China Sanctions: Princess Bride Edition

So the prospect of a trade war with China looms large now. I do not claim to be a China expert but we had one at the Eye of the Hawk lecture series at UND last year when Jim McGregor came to share his extensive experience related to China. What I do know is strategic thinking, game theory, international trade statistics and the like. Here is where we stand right now. The sanctions President Trump plans to impose are probably the most thought out policy of his tenure as President. There was a significant amount of input from people and there was not a great deal of rash and impulsive rhetoric (yet). 

What else seems likely is that the different responses China might take have not been through through. What we heard from Mr. McGregor at the lecture was that the Chinese policy authorities have thought through the various different actions any other country might make and have a list of options they might choose to follow. We see that this week already with the suggestion of retaliation on other US products and the hint they might buy fewer bonds. Will these costs end up being more than any benefits we see from the policy change? It is way to early to tell.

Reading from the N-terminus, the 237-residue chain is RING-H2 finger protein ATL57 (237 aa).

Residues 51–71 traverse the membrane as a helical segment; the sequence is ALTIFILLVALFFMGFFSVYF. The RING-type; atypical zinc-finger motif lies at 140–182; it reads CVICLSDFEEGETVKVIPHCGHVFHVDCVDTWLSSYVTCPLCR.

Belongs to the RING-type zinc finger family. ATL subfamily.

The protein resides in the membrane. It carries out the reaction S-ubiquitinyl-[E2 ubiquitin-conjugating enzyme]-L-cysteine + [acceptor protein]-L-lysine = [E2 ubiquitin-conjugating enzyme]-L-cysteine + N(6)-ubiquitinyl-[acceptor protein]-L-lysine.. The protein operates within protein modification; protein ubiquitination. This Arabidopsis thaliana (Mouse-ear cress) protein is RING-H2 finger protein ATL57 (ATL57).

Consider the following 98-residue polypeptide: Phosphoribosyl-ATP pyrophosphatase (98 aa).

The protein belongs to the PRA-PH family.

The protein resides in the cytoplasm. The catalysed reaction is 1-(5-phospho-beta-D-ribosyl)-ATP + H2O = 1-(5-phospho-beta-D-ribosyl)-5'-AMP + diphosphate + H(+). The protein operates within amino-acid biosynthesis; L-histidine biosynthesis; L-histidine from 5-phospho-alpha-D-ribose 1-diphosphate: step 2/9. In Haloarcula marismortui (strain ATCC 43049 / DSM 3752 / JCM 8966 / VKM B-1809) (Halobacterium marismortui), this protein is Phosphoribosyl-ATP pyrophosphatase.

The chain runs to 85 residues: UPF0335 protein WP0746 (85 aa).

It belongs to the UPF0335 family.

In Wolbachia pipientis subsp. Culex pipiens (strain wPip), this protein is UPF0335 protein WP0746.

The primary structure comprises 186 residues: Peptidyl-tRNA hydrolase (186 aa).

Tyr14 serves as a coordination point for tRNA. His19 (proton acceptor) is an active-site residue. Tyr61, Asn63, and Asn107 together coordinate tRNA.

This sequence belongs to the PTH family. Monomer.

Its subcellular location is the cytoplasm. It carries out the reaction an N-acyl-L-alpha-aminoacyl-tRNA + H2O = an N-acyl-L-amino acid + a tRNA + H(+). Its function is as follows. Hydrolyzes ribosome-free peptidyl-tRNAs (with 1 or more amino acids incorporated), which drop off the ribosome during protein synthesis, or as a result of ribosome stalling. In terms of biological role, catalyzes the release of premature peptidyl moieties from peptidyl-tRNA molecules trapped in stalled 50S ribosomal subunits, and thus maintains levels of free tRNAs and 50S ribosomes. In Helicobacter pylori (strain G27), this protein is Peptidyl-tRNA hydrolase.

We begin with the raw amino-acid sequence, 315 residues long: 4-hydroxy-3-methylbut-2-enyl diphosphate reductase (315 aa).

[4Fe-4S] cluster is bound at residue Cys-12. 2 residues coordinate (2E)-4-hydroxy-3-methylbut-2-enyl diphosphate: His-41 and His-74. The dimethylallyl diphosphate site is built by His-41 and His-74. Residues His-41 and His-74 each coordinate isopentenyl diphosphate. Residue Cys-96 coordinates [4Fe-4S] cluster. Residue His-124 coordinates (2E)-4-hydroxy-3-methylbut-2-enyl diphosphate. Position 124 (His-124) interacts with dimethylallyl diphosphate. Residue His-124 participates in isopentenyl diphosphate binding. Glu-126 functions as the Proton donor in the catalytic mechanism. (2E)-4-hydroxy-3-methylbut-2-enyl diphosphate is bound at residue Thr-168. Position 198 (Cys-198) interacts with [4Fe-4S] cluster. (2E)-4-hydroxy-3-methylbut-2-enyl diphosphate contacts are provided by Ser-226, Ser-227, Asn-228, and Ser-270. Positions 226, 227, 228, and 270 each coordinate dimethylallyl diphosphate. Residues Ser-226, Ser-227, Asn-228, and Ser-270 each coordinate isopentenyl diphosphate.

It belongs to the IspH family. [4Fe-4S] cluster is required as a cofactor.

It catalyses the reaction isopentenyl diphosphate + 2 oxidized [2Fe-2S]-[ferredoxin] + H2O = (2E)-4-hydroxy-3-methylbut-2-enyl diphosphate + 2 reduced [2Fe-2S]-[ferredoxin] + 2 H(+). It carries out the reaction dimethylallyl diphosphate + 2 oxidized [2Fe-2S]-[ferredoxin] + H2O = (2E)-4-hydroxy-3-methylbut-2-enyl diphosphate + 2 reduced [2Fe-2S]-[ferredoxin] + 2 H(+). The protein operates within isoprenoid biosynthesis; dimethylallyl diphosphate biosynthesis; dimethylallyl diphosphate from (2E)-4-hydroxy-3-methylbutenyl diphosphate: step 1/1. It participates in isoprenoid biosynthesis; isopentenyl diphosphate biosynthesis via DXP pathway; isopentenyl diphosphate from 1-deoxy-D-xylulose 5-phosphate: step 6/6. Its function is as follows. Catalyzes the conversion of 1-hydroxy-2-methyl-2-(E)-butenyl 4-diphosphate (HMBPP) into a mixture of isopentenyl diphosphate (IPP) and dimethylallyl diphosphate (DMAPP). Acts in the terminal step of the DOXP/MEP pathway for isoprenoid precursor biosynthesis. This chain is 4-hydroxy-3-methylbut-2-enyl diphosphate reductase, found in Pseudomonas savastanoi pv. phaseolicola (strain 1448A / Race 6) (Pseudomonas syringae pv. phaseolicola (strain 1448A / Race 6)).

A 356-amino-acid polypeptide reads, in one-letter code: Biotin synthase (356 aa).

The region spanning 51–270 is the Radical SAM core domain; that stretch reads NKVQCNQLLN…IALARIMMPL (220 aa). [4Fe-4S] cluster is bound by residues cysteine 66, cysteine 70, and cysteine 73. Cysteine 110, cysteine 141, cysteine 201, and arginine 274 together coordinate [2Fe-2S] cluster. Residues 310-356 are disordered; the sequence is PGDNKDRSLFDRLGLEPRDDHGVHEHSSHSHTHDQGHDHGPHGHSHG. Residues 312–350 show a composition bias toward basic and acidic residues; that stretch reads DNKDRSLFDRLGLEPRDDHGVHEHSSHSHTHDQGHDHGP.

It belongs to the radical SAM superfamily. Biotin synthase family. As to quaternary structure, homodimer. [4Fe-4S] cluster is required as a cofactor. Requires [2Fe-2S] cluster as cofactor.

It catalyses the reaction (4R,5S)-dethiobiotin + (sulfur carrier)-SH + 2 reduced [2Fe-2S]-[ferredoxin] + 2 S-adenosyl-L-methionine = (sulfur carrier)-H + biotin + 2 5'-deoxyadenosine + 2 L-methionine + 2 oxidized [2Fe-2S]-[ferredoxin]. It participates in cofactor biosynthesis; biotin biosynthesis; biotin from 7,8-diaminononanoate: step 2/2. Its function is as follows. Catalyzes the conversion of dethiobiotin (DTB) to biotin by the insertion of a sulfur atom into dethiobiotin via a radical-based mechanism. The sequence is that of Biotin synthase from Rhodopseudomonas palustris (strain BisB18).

Theft of intellectual property is a serious issue and should be punished, though we have not for many years. This is one of those areas where you could suggest the losses you incur as you move away from the free trade situation are worth it. However, the Trump administrations suggestion that others have not done this because they were weak is silly. I have more faith they made the calculation and decided it was not worth it, but these calculations can change over time. 

So we have a thought out first move with little to no consideration for the next moves in the sequence. There is no chance an proper game theoretic approaches and a Nash equilibrium, where you make the best move based on the best move of your opponent, except by sheer luck. Essentially this policy may end up being a chess game where we hope the other side makes lots of silly moves. 

That we can make a reasonable policy move and still lose as a result? Inconceivable!

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